CULTURE & ARTS
11/28/2013 09:05 am ET Updated Dec 06, 2017

Christie's Tired To Sell The Proclamation That Established Thanksgiving, Signed By George Washington

You really can't put a price on the magic of Thanksgiving -- all of the the family memories, pie varieties and crisp autumn air are surely priceless. You can, however, put a price on the original proclamation that established the heartwarming holiday, and that price is around $8-12 million dollars.

The original Thanksgiving proclamation, signed by George Washington himself, appeared on the bidding block at Christie's earlier this month with a high estimate of around $12 million. The historical document that launched the rise of the Butterball was first signed on October 3, 1789. From then on the final Thursday of November was to be devoted to public thanksgiving, prayer, and eating your face off.

thanksgiving proclamation

Read an excerpt from the original document below:

Now therefore do I recommend and assign Thursday the 26th day of November next to be devoted by the People of these States to the service of that great and glorious Being…That we may then all unite in rendering unto him our sincere and humble thanks--for... the great degree of tranquility, union, and plenty, which we have since enjoyed--for the peaceable and rational manner, in which we have been enabled to establish constitutions of government for our safety and happiness, and particularly the national One now lately instituted--for the civil and religious liberty with which we are blessed; and the means we have of acquiring and diffusing useful knowledge...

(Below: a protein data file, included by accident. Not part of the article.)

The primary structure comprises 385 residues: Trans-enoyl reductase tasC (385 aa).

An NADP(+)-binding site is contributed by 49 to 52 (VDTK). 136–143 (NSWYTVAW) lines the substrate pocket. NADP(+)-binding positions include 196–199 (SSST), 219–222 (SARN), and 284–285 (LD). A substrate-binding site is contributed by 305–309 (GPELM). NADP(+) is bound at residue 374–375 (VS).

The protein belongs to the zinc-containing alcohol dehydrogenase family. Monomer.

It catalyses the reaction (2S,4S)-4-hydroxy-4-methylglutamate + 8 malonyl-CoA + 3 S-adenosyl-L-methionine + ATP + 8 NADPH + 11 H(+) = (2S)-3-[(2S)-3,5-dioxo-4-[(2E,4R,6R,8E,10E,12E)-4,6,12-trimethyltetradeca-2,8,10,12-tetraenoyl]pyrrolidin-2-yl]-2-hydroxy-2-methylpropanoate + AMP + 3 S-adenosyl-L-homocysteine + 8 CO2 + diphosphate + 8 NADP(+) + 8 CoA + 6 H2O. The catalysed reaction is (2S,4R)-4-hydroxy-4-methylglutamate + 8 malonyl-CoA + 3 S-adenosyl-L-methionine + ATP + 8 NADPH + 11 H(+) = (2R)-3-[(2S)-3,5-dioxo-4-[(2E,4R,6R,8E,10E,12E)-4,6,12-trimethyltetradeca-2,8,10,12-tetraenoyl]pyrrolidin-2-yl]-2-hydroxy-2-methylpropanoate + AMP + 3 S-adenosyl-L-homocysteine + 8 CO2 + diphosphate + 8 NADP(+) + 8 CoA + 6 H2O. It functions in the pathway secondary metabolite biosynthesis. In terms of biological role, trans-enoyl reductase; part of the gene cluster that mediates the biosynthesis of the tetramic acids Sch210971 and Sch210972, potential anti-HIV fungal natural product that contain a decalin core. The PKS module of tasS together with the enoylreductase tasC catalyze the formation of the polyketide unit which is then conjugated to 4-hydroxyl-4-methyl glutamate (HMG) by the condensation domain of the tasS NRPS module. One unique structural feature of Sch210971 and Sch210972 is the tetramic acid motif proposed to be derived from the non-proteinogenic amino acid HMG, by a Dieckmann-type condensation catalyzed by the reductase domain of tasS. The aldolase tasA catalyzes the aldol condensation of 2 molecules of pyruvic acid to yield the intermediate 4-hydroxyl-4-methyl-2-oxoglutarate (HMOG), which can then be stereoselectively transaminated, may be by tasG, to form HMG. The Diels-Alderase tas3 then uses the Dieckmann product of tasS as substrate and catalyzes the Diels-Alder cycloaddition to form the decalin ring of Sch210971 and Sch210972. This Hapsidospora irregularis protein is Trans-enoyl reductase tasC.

In 1863, Abraham Lincoln took the proclamation a step further, making Thanksgiving Day a permanent national holiday. The only other copy of Washington's signed original document is currently housed in the Library of Congress, the Associated Press reports. The other could be in your living room (depending on how many Benjamin Franklins you're willing to spend for a Washington), as it failed to sell during the November 14 sale. That's right, George Washington's original Thanksgiving proclamation is still on the market.

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